The deal with the Devil

I once had a conversation about why an all-powerful, benevolent God would allow for the existence of the Devil – and it was interesting, so I thought I’d share.  Though that was years ago, the essence of that conversation remains with me.  So this post is not a properly quoted and cited paper, but a story blurred by years, my own imperfect memory, and my penchant for theatrics.  I beg your indulgence.

“Why does the Devil exist if God is so benevolent and powerful?

I saw a movie once called ‘Constantine’ that starred Keanu Reeves.  And I wouldn’t call it a great movie, but I enjoyed it.  But there’s a quote in that film that really got me thinking.

‘What if I told you that God and the Devil made a wager, a kind of standing bet for the souls of all mankind?’

Now, admittedly, this is a strange thing to find inspiring, but I’m not the type to ignore good advice – not even if it comes from an unusual source.  Because what if God and the Devil made a bet?  Why in the world would they do that?

As the story goes, the Devil fell from grace because he rebelled against God.  The story of why changes depending on your source, so I’ll decline to make any assertions there.  Ultimately, it does not matter.  The Devil fell, and opposed God.  And that is his nature.

But what of the nature of God?  If he is benevolent, why does he allow someone as wicked as the Devil to prey upon mankind?  This is even more confusing since God’s all-powerful nature should allow him to easily best the Devil.  Yet, he remains.

In the film, the characters assert or make the assumption that God and the Devil are engaged in a war, and that whomever gathers the most souls will win.  To that end, the Devil tempts people and God tries to save them.  Mankind is in the middle, both the victims of this war and the trophy.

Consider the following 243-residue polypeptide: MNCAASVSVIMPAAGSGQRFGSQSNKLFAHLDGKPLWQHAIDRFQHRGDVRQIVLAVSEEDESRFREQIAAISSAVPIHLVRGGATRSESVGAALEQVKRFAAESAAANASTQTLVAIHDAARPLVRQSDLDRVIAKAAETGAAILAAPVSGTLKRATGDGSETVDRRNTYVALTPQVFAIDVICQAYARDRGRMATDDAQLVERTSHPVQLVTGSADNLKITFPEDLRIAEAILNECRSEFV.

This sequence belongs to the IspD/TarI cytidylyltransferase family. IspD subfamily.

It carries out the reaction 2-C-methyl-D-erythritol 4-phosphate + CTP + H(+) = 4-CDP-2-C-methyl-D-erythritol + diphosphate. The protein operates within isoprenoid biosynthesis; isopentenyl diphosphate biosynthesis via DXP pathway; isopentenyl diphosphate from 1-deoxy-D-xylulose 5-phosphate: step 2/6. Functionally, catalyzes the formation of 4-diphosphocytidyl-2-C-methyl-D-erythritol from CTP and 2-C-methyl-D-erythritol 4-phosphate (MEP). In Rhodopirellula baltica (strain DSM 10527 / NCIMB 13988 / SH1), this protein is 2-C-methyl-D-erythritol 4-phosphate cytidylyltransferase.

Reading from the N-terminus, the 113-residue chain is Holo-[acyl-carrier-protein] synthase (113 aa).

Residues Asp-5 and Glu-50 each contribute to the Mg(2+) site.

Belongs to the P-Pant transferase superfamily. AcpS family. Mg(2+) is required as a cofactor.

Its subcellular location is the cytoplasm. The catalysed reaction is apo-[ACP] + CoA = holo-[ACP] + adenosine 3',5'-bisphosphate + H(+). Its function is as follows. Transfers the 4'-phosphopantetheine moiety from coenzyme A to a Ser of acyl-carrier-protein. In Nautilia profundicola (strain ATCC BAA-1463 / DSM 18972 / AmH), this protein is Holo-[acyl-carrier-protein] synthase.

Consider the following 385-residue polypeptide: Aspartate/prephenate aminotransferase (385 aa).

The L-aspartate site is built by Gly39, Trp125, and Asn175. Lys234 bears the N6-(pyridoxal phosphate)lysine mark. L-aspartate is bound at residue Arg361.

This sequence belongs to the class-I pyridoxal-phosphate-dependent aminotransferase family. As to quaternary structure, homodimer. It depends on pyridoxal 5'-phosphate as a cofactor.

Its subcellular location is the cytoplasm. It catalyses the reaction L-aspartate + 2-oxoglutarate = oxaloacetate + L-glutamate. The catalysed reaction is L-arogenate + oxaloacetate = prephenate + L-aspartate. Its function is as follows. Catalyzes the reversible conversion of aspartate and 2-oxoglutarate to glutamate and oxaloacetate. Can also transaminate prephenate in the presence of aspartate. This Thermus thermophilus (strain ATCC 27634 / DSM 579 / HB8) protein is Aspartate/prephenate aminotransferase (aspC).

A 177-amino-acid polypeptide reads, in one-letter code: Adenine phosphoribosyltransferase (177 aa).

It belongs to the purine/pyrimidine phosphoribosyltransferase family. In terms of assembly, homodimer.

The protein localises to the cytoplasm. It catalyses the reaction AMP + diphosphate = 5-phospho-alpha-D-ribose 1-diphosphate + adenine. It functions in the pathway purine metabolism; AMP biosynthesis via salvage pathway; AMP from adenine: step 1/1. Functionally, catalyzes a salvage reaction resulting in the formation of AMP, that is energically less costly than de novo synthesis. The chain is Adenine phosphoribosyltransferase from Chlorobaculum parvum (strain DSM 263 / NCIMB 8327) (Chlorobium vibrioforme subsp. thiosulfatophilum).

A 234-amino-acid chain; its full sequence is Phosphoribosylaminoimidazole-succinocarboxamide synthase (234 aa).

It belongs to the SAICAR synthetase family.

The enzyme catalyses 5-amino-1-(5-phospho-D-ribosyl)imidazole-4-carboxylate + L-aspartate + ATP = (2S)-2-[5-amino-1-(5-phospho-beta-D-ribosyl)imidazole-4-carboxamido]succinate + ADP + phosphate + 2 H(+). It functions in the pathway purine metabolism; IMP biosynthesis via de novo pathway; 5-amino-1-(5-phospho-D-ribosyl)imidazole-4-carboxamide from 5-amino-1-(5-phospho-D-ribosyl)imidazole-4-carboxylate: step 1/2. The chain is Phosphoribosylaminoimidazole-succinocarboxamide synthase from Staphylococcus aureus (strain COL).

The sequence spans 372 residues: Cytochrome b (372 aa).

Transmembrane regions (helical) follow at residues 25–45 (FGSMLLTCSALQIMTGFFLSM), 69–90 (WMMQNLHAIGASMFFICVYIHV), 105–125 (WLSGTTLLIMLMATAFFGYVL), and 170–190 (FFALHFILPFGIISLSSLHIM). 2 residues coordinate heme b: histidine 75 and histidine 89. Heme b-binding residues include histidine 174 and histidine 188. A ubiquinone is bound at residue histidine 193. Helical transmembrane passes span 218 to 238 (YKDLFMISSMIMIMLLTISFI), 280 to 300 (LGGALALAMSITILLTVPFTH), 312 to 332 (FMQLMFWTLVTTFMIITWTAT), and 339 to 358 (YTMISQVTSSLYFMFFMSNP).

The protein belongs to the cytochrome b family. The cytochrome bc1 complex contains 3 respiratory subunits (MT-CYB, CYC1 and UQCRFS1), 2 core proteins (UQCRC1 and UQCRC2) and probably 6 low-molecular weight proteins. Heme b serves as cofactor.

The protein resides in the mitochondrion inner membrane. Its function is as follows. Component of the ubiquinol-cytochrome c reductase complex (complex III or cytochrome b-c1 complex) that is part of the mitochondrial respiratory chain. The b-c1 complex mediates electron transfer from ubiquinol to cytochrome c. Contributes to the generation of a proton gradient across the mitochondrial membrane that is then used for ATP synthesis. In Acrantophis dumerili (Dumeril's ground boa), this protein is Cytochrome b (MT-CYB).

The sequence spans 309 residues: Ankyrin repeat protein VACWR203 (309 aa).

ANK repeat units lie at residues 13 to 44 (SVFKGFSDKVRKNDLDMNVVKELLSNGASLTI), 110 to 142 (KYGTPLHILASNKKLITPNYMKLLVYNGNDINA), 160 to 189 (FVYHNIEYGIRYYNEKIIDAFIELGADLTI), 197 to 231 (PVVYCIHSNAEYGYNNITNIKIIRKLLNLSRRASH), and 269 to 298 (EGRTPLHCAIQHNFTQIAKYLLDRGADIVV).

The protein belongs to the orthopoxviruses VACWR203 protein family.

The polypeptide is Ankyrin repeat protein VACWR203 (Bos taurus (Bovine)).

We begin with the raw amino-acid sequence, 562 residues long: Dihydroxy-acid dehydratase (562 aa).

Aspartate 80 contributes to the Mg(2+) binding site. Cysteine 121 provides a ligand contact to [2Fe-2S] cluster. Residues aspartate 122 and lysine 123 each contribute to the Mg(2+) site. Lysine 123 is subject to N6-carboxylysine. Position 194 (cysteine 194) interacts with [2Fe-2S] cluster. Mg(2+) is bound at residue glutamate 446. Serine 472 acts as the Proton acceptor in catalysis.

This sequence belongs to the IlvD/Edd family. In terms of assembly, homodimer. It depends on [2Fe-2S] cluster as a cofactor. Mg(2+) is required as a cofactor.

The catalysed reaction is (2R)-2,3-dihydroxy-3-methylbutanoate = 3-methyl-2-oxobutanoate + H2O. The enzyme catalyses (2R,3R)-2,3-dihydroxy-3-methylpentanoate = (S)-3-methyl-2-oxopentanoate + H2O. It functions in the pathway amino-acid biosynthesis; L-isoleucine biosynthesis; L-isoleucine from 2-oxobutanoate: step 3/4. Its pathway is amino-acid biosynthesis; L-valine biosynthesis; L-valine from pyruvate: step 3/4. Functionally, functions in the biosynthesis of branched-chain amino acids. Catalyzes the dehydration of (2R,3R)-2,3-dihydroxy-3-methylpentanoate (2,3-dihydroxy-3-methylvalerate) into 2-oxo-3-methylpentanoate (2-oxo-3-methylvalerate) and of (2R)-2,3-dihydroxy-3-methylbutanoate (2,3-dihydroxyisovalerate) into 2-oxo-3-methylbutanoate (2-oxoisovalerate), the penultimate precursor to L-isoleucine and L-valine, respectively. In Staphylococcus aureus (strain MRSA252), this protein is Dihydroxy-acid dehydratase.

But what if it is not that simple?

God is supposed to be benevolent – or all-good, to follow the ‘all-something’ descriptions of Him.  He is trying to save everyone.  That is why most people wonder why he does not simply smite the Devil and destroy him forever.  But to that line of thinking, I ask this question:

Whom is in greater need of saving than the Devil himself?

The Devil was once one of God’s most treasured angels.  But even though he fell, God’s own son tells the story of the prodigal son:  the story of a wayward son who returns home after selfish choices lead him to misfortune.  Yet that son is welcomed home with celebration, for his father is simply happy to see his son alive again.

Is the bet between God and the Devil not about who wins mankind, but an attempt by a father to bring his most wayward son back into the fold?

Because of that, it may seem like we are mere pawns in this game.  But I disagree.  We are not victims caught in the crossfire.  We are not the chips on the table.  We may be pieces on the board, but remember the pawn is far more powerful than it appears.  It can become any piece in time.  And so are we, in my opinion.

I think we are paladins, and we fight to save the world.  But the world is not merely buildings and roads.  It is not just trees and grass and flowers.  It is countries and cultures.  It is people.  And for every soul we save, we keep one more star in the sky from falling.

But is not the Morning Star the greatest star of them all?  But who mourns its fall?  Who would try to hang it back up in the sky, against all odds?  Who would forgive all grievances and welcome even the Devil back home?

A father would.  For the prodigal son – oh yes, a Father would.”